You Should Know… Jeremy Beaver

Photo by David Stuck
Photo by David Stuck

Stick-to-itiveness is the word Jeremy Beaver, 39, uses to describe how he realized his dream of
running a recording studio, a dream he’d held ever since he was a wide-eyed 18-year-old freshman at George Washington University. The former DJ, engineer and award-winning music producer founded Listen Vision Studios in 1998 and is currently director of operations, overseeing 74 shows.

The recording, multimedia and broadcasting facility located across Georgia Avenue from Howard University has grown to become the largest and longest-standing recording studio in the nation’s capital.

His recordings have sold thousands of copies worldwide and he has toured with many bands. As a music producer, Beaver has worked with such renowned artists as Jay-Z, Wynton Marsalis and Barrington Levy.

Beaver recently took time out from his busy schedule to talk with us about his jazz-loving father, a typical day running Listen Vision and his favorite artist to work with.

How did you become interested in music production?

My father is a jazzophile, jazz freak, vinyl enthusiast, and I grew up in a household that was always filled with music and jazz and my father, I don’t know, I guess it just sort of rubbed off on me. My father’s a really creative guy. He’s twice been inducted into the Advertising Hall of Fame, and I guess I was in a pretty creative environment and music just seemed to be something I always gravitated toward. At the age of 15, I decided to buy myself a pair of turntables and try to DJ and that turned into audio engineering, which is what I went to college for at George Washington. And then that turned into producing because I just couldn’t see myself doing DJ battles and scratching records at age 70 but I could see myself being a music producer at age 70. That was it, really.

What does being director of operations entail?

It entails putting out a lot of fires. Anyone who I ever met who runs a small business knows that. It’s fun for me. I’m not producing. Running the company is fulfilling because I get to do so many different things. One minute I’m talking to the Opera Network about some audio they are cutting in our studio and the next second I’m dealing with a radio broadcast, the next second I’m dealing with a client who is flying in from California to get something mixed and mastered. But that type of fast-paced environment and diversity of tasks is what I like personally. It’s fun.

Our radio station has 74 live shows every week and that makes us the largest Internet broadcaster in America. But on a daily, just realistic level, it is like a circus freak show and it’s really compelling and crazy and fascinating to try to organize and program 74 live shows and all the different personalities and DJs and guests and call-ins and Skype-ins and FaceTime and tweets and Instagram.

I might win the award for world’s most interesting job because the subject of each show is a different topic. “Lonny the Street Lawyer” is one of our top programs. That’s a legal show. But then the next moment I’ll be dealing with a yoga show and then I’ll be dealing with a cooking show. Then I’ll be dealing with a financial credit show. And that will all be just within four hours, and so for my job it makes things very challenging but also uniquely fun.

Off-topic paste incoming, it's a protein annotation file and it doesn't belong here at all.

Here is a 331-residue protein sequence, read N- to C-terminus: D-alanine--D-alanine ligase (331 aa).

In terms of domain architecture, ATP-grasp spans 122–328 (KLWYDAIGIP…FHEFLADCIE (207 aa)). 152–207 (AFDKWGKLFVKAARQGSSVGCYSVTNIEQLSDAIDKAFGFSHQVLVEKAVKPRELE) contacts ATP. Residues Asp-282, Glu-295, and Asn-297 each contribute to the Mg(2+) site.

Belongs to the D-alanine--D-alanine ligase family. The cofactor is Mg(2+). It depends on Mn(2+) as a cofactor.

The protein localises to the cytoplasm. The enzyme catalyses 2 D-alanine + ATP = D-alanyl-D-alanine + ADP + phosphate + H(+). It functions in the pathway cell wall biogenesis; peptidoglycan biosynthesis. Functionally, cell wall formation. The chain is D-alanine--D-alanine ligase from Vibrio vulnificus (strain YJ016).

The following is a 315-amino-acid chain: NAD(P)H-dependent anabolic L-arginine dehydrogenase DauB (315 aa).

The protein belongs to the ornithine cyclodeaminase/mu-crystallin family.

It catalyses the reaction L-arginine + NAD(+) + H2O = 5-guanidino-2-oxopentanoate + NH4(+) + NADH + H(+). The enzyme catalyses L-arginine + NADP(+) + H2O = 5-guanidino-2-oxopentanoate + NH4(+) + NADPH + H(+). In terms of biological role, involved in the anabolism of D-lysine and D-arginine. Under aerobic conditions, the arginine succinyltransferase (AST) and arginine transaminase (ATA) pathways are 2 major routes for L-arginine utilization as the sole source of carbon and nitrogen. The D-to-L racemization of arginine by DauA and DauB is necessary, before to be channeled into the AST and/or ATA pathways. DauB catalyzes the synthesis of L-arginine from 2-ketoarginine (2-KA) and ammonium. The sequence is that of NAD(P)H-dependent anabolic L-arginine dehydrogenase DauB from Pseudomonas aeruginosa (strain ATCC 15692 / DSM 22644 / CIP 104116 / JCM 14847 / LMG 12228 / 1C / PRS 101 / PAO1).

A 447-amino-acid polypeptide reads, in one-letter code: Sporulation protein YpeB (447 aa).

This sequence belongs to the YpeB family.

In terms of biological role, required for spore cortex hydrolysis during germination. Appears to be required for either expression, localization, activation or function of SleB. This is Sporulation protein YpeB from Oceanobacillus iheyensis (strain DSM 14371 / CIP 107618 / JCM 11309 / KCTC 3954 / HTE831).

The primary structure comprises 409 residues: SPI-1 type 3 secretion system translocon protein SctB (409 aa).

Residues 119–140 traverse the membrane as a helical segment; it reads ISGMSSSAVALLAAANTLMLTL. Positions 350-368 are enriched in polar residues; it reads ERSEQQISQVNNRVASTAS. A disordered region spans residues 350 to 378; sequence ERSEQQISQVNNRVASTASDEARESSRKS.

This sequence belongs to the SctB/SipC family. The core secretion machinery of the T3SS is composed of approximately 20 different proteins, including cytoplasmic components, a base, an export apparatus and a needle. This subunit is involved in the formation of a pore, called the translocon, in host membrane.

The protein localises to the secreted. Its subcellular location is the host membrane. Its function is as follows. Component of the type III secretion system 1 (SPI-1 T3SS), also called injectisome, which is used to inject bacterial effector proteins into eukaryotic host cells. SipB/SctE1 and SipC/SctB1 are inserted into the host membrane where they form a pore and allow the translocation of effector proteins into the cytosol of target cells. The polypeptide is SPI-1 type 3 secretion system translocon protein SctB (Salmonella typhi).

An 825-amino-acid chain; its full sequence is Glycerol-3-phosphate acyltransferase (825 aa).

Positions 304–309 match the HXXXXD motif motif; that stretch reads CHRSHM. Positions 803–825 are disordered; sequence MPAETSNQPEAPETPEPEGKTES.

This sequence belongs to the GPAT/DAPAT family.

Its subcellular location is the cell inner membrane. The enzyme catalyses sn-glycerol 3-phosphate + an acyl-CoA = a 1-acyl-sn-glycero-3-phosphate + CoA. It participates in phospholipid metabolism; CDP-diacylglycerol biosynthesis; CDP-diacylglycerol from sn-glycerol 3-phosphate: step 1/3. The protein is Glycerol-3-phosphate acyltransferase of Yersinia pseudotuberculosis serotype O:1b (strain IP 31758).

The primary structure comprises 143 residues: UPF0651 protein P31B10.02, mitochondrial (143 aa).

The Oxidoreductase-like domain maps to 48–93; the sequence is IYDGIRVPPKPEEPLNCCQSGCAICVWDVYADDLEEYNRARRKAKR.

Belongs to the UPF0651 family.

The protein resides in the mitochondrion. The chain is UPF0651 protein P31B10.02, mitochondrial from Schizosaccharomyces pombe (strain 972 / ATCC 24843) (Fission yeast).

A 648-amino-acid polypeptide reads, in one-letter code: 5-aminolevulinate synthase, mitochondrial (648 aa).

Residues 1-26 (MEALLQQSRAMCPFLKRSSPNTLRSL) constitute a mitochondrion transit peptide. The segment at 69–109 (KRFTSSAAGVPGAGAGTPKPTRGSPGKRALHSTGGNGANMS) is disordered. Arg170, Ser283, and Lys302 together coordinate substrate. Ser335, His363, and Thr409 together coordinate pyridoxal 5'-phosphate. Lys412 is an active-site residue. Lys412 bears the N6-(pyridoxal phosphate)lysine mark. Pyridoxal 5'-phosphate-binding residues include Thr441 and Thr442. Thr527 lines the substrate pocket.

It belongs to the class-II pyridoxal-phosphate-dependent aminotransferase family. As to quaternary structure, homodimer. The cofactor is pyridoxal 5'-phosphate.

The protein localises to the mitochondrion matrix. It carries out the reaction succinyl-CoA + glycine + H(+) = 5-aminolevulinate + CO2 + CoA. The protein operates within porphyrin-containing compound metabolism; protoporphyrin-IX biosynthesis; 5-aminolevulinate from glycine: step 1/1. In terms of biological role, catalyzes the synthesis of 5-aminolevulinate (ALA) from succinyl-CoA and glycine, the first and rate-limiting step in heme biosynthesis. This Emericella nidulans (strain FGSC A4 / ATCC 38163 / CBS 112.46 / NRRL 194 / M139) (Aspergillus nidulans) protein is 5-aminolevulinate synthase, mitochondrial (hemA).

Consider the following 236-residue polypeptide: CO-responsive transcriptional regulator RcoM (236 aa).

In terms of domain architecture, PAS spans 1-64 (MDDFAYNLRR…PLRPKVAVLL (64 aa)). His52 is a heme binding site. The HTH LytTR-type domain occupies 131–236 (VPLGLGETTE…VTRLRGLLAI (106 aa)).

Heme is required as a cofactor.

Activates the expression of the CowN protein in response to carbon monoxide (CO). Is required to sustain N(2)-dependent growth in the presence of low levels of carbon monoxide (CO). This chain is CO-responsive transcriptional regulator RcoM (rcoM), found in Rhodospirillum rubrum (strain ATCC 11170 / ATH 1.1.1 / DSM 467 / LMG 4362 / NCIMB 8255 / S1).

Is the audience spread out all over the country or are you more locally focused?

We have viewers from 135 countries and there are only 193 countries in the United Nations, so we have daily listeners from 90 percent of the globe and all 50 states in the United States. I think a lot of that success of the station can be attributed to this unique technology that we have which is radio you can watch. And it’s free and there are no apps to download. It’s for the lazy
person who has no time but wants mobile media or entertainment on the go. That’s been really helpful. So not only are we the largest broadcaster in the United States but we also have fans from all over. And we get to see our staff and that’s kind of unique too, that our broadcasters are able to actually see where people are tuning in from and how long they are listening for.

Who was your favorite artist to work with?

One of the artists that I worked with who opened my mind up to looking at music in the industry in a different way and forever had an impact on me was Wynton Marsalis. He showed me that it was OK to be a music nerd. That it was cool to be a music nerd. That it was cool to be smart. That it was cool to be knowledgeable. That it was cool to be creative. His influence on me is probably greater than anybody else and I would say working with him, it would have to be Wynton hands down.

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Related: Lonny Bramzon mixes law and hip-hop
                 Lonny the Street Lawyer: The Jewish Hour with Geoffrey Melada

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